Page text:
BENGALURU: Someone once said, “Nothing belongs to us. Even the air we breathe we must exhale.” I think these lines are even more poignant now. As people we are trying very hard to hold on to the remaining strands of civility, goodness and humaneness. But alas! Every day we come across or read about people doing the most unspeakable acts of hoarding lifesaving medicines, selling beds to gasping individuals and making large profits on oxygen.
It’s not as if these individuals are forced to indulge in this depravity to ease the burden on their families, or they desperately need the cash (even that is not a justification!). These are well-heeled businessmen and politicians who stoop to this level in this moment of an unprecedented crisis in our country. For shame! Many of these depraved individuals do it in the guise of philanthropy.
I often ask myself why they do it. Does the sight of people suffering, dying and grovelling for a breath of air make them feel superior; give them a God complex perhaps? But don’t these cretins realise that what they have is a black hole for a soul? As much as I try to put the pleas for distress behind me, as much as I try to raise my head above the waves of despair that threaten to drown me, and I much as I try to distract myself by cooking, meditating, and helping out, I still feel trapped! And then the universe decides that perhaps I need to feel the ‘real’ pain raging around us.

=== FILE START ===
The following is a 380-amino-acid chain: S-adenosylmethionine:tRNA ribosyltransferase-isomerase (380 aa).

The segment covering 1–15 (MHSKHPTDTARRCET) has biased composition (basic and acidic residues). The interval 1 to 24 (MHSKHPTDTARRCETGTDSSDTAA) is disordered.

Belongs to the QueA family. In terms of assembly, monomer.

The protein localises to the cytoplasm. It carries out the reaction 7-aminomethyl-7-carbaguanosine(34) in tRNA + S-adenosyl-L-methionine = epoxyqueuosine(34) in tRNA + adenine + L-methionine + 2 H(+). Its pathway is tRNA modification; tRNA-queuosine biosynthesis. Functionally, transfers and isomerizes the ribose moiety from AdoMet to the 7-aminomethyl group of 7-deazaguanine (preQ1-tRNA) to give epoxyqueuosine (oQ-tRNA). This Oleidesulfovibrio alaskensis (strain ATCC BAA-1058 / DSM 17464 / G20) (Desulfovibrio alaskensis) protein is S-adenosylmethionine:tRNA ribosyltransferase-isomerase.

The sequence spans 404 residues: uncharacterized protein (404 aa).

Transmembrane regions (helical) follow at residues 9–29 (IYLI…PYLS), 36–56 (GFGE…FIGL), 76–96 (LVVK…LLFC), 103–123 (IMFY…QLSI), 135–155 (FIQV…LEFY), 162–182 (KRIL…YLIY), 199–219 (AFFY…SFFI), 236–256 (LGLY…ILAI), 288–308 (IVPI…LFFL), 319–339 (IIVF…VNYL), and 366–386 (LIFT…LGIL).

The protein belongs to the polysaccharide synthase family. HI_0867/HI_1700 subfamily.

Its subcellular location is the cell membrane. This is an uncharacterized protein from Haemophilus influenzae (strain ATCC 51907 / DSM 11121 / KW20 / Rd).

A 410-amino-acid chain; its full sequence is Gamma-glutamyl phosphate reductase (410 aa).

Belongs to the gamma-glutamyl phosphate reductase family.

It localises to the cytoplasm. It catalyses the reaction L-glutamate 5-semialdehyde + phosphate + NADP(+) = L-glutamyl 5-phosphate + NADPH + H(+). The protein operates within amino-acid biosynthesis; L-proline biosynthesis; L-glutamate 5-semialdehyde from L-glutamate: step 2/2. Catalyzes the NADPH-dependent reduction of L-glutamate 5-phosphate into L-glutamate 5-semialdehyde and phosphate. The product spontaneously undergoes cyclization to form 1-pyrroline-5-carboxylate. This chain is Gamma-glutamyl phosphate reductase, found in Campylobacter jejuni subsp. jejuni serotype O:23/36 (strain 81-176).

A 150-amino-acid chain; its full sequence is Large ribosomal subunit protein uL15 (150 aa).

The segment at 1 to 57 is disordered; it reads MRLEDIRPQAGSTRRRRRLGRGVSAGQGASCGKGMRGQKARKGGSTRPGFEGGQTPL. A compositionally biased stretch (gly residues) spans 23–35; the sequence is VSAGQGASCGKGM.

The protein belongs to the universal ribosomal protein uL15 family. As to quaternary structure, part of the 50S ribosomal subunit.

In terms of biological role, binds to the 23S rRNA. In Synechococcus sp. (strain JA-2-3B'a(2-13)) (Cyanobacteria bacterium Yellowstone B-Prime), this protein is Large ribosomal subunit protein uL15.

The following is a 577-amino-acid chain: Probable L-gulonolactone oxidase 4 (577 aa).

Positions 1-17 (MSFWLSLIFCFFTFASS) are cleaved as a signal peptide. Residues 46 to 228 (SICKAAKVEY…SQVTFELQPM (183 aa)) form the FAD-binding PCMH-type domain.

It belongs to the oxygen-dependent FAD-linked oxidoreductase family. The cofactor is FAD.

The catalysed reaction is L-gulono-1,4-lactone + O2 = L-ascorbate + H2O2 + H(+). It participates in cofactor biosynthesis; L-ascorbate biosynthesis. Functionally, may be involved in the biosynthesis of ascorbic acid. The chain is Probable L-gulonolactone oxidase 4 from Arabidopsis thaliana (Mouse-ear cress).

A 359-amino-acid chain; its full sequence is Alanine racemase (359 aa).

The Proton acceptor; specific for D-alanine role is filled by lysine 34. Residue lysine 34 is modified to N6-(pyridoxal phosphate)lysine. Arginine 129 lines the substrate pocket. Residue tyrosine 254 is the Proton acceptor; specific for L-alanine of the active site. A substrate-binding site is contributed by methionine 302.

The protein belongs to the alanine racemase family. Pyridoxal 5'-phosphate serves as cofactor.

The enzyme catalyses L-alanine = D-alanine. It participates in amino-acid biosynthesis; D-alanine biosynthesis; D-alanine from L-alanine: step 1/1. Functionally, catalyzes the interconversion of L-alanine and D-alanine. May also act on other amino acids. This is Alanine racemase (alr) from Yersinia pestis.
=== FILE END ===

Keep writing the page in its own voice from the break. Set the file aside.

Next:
A perfectly healthy, non-smoking and drinking, football-playing young father and husband, my nephew, contracts the dreaded Cardi-V. How? No one can understand because he works from home and is extraordinarily careful for his severely asthmatic wife and young son. He gets immediate treatment and is shifted into the hospital in Mumbai because of slightly dipping oxygen levels and two weeks later lands up on a ventilator. There has been no carelessness in his care, Mumbai has beds and oxygenators and yet, this happens! The family rallies around from all over the world for this beloved couple.
My son flies in to be with his sister, my daughter and son-in-law, research institutions, new information on treatment and leverage just about every contact to help. We didn’t even know what an ECMO machine was but now we do. The family (mostly the youngsters) have cast a net of love and support and dogged perseverance around his wife and him. The best team is looking after him and we are praying for a miracle which looks like it might happen.
Young Kabir who sold veggies outside a store in our city was a hot favourite with all of us mostly because you couldn’t wipe that beaming smile of his face. His wife too helped sometimes and for the little I know he had young children. He died. And before him his wife died. Two young vibrant souls died. It was personal for a lot of us because we never imagined that when we last bought veggies from him that would be the last time we would see him or his wife alive. When and if we come out of this nightmare, the world will surely have changed. Not because of travel, weddings or parities or even work.
The picture kaleidoscope of people we knew and cared for will have holes... of those who went away and never came back! Again I wish I had spoken to Kabir more, and made the effort to swing past my nephew’s house to say goodbye on the way airport, called more people... I wish... Pick up the phone and call a friend or family member you haven’t been in touch with, hug your parents, children and animals and tell them you love them. You may not have the chance again.